Tag Archives: thriller

Wreck by Fleur Ferris

Standard

Wreck by Fleur Ferris, paperback novel, 288 pages, published by Random House in 2017.

Tamara was excited to be heading off to university the following day to join her friend Relle. Things don’t quite go to plan. She never expected to be abducted, and drawn into a life-threatening conspiracy involving one of the richest and most powerful families in Australia. Her captor says to trust him, but should she?

Wreck is a super fast paced thriller told from the alternate views of Tamara in the present and William five years previously. Both are undergoing a traumatic experience at the time their stories are being told. Tamara is attacked, taken from her home and faced with the death of her friends;  William was aboard a yacht that wrecked on a reef and found himself and his family stranded on an uninhabited island. These events are interrelated, and will change the course of their lives.

The story really is very fast; I flew through the book, not wanting to put it down. It was an exciting ride that twisted and had me believing and doubting the characters in turn. The writing is good, with plenty of description and action bringing the story to life. I quickly became immersed trying to predict the outcome, and second-guessing everyone! A truly great YA read.

I quite liked Tamara; she was brave in a frightening situation, and was able to show empathy to her abductor, Zel, despite her fear. She was strong and practical. Zel wasn’t really scary, but he did take her against her will, so I would have found it difficult to listen to his story, let alone trust him, but Tamara finds it in herself to do just that. I also liked William, though my overwhelming feeling towards him was pity and sadness. His family treats him terribly, especially his big brother, Knox, who has been physically abusing him for years. And then he is in such a terrible accident and things only disintegrate further. Knox was a truly despicable character, yet very well written!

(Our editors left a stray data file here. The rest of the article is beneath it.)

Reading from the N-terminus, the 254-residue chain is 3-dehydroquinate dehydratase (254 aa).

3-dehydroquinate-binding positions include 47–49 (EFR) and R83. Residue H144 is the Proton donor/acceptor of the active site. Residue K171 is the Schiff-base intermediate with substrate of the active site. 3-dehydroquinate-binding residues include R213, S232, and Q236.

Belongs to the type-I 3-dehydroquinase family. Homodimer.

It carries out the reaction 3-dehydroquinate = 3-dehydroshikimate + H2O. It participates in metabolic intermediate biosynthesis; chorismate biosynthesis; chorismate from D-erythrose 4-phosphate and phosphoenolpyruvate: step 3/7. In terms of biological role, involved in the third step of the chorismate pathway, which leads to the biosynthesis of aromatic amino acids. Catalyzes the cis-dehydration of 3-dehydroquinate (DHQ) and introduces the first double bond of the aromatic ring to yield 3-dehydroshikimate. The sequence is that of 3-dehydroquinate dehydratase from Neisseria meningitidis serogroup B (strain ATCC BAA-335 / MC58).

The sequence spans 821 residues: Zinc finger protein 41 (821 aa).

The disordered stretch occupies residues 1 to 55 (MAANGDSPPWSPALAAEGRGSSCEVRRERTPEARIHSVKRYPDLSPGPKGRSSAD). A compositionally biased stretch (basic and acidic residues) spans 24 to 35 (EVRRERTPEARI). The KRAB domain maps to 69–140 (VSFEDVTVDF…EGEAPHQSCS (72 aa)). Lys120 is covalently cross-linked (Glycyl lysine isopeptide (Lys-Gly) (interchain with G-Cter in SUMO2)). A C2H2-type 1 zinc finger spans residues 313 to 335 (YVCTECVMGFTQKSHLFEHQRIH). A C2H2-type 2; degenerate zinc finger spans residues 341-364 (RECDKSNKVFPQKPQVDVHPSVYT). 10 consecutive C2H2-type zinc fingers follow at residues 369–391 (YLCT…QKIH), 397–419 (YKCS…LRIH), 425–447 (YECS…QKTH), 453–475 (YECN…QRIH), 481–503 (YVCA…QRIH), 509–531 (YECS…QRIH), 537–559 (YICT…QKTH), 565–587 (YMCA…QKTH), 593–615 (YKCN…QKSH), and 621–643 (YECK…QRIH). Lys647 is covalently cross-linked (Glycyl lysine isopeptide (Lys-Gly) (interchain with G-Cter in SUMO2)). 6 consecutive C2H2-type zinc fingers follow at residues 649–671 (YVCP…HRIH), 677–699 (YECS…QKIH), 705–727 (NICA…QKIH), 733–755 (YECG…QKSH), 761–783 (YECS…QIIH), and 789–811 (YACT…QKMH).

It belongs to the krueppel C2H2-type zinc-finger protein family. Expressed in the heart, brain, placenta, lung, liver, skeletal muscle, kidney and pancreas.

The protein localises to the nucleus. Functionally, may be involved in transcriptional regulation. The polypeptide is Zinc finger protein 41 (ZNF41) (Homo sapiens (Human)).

Wreck is suitable for high school students and beyond. You may also want to read Fleur Ferris’ other books, Black and Risk.

SaveSave

SaveSave

Advertisements

Charlie, Presumed Dead by Anne Heltzel

Standard

charliepresumeddeadCharlie, Presumed Dead by Anne Heltzel, paperback novel, 263 pages, published by Nero in 2015.

Charlie Price is missing and presumed dead after the plane he was flying explodes mid-air. Aubrey and Lena meet at Charlie’s memorial service, discovering that they were both dating him. Neither one knew about the other one, and as they get to know each other, they find that Charlie was very different with each of them. Lena is suspicious of Charlie’s accident. She convinces Aubrey to go with her to search out the truth about Charlie. Both Lena and Aubrey harbour secrets as they set off on their quest for the truth, can they learn to trust each other before it’s too late?

The first time I started this book, I only got a couple of chapters in. It didn’t immediately pull me in, nor did any of the characters speak to me. When I picked it up again I pushed on, and within a few more chapters, I was hooked. So while the start was a little slow, the pace did improve. I read the remainder of the book quite rapidly and I’m glad I gave it another go.

Charlie, Presumed Dead is a psychological thriller for young adults. I did not expect it to be as dark as it was. There was some coarse language and low level violence, but it was Charlie’s callous and detached actions that disturbed me. He is a psychopath, manipulating and lying for his own benefit with no remorse or guilt for those that he injures along the way.